My first impressions were that, despite the cleaner production, stripped-down line-up and different vocals, there's still a very recognisable core of '90s Iron Monkey sound in the music. Would you agree, and was that mix of continuity and difference what you set out to achieve?

It's pure Iron Monkey without the influences evident in the songs, crystallized, distilled but accelerated. We brung out our hardcore punk influences more so, but that was always the intention for the 'next' record before we split up initially. It is important to stay fresh and relevant too and not release another 'Our Problem' or some stagnant yawn ritual. The first two albums are fairly different from each other and this one is just the natural direction for the band and our times.

Iron Monkey - Toadcrucifier - R.I.P.PER (Official):


And are you happy with the results? There's been a lot of Sludge floated down the sewers this millennium - what would you pick out as the strengths and individualities of '9-13' that make it stand out from that?

Yes, it's a prime slab of evil R'n'R filth. I couldn't give a shit about anyone else's bands; we are stylish, violently wealthy and handsome.

Speaking of which, the band started out with roots in hardcore punk and Sabbath-style doom. What other influences did you have back then, and have they changed at all since?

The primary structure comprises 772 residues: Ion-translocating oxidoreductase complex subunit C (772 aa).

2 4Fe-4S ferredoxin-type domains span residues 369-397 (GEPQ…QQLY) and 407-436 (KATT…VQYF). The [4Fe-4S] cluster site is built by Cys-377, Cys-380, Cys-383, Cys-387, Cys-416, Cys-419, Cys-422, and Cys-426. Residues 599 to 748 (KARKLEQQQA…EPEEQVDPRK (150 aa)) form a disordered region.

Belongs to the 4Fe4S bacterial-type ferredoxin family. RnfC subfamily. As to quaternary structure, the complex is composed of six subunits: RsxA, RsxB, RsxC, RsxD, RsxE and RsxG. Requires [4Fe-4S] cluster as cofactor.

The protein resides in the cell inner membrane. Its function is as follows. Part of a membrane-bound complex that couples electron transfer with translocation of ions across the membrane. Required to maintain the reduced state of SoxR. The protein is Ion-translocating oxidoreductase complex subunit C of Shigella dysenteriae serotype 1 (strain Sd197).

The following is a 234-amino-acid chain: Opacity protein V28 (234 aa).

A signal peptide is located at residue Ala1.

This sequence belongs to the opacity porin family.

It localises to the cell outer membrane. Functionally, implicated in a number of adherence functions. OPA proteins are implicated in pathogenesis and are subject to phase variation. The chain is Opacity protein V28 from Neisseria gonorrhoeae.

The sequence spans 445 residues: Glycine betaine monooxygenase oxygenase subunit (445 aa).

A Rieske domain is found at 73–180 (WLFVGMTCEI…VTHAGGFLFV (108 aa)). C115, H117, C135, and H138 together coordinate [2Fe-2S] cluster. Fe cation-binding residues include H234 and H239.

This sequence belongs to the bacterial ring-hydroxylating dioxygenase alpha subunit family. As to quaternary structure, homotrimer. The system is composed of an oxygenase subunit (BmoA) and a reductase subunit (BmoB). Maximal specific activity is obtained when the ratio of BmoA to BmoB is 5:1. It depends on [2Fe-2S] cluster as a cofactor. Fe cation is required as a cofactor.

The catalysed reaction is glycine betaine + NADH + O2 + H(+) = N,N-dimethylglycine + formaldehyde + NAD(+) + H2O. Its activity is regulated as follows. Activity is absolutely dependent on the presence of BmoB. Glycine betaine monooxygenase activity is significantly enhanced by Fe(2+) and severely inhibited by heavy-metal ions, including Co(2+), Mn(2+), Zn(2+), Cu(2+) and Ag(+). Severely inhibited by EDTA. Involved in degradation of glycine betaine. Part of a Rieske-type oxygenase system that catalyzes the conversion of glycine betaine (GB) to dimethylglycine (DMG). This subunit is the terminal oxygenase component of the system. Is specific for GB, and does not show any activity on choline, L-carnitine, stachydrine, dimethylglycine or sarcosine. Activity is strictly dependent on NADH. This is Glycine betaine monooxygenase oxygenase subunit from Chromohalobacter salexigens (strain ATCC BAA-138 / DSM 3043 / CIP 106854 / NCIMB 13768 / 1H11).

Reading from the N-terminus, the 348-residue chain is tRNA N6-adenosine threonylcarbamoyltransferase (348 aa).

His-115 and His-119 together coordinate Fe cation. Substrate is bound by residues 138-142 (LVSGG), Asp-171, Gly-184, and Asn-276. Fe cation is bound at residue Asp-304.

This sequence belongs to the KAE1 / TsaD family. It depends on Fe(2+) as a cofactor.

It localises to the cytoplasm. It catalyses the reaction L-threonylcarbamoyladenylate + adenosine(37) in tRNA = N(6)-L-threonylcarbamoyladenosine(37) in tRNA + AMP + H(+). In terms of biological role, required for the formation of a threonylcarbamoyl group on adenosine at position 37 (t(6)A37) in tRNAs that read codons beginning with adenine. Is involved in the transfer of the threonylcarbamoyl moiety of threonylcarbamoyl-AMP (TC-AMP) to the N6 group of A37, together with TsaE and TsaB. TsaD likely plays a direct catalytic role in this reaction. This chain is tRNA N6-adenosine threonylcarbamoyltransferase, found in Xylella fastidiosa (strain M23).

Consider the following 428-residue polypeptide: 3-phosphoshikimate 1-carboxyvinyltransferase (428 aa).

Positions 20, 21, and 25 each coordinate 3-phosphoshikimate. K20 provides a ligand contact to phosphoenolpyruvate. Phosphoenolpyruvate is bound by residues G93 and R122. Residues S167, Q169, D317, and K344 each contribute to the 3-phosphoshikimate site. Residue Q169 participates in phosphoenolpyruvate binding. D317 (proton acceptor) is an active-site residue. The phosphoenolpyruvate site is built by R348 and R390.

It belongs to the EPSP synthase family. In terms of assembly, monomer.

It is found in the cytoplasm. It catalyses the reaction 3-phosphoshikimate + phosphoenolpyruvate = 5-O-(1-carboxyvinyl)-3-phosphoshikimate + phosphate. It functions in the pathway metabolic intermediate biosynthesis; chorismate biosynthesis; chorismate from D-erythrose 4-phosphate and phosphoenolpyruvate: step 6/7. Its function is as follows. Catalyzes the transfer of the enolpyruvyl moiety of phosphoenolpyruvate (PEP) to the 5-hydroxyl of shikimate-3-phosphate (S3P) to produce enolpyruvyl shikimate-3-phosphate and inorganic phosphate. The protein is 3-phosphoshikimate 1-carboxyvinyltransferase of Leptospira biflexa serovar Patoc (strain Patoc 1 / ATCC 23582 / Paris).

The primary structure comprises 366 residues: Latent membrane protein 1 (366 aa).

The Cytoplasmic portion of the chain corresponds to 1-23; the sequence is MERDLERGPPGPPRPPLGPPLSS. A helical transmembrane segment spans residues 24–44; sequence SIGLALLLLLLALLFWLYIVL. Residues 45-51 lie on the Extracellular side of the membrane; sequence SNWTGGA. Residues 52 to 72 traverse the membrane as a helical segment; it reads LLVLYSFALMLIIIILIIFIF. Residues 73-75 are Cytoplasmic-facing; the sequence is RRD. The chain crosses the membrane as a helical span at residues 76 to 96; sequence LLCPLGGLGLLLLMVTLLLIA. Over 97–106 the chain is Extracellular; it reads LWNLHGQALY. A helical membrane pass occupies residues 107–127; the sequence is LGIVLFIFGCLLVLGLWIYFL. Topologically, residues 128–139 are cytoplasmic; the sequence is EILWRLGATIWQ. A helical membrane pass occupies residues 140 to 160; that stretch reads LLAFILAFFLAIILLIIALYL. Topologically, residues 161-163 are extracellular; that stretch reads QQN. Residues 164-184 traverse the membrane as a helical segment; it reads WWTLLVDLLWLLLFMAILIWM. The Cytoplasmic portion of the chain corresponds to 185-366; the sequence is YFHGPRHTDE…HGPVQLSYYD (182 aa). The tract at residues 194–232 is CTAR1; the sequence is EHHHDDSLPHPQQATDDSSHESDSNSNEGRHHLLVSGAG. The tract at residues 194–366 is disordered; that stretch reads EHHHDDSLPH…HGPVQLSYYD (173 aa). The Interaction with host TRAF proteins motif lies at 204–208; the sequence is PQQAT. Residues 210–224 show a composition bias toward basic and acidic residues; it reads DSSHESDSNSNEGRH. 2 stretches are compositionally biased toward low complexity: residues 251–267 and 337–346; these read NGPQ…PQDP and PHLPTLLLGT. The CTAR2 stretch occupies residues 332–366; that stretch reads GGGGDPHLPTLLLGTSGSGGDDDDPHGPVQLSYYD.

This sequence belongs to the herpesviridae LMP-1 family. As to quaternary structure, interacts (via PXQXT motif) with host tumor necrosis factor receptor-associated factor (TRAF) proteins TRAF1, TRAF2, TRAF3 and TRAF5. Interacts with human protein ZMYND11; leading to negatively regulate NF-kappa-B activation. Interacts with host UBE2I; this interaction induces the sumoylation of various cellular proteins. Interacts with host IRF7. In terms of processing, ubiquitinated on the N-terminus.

I was listening to whatever was on Slap-a-Ham and Bovine Records at the time as well as the Dark Passages compilation album on Rise Above a lot, other 90's doom, 80's USHC and obviously Eyehategod, Buzzov'en, Floor and Grief.

It's pretty well-documented you never all wanted to sign with Earache, back in the '90s. And it may have kept the band going for a couple of years and a couple of album releases, but it also led to disbanding to get out of the contract. How do you feel about how all that worked out for you?

No comment.

The new album's coming out on Relapse. Does that show a certain mellowing towards the idea of being 'popular', in underground terms, and having major - by comparison - label backing? Or is it just an essential part of the music business these days?

Not sure what you mean, Relapse is a great label. Mellowing? Popularity? Music business? Great band-great record-great label-great balls of fear.

Iron Monkey - Live in the '90s:


Looking at the lyrics of '9-13', they're no less relentlessly hateful, violent and nihilistic than before, perhaps even more so, without J.P.'s abstracted stream-of-consciousness making them sometimes more approachable. Is the world a better or a worse place than it was twenty years ago? Do you still look at it in the same way?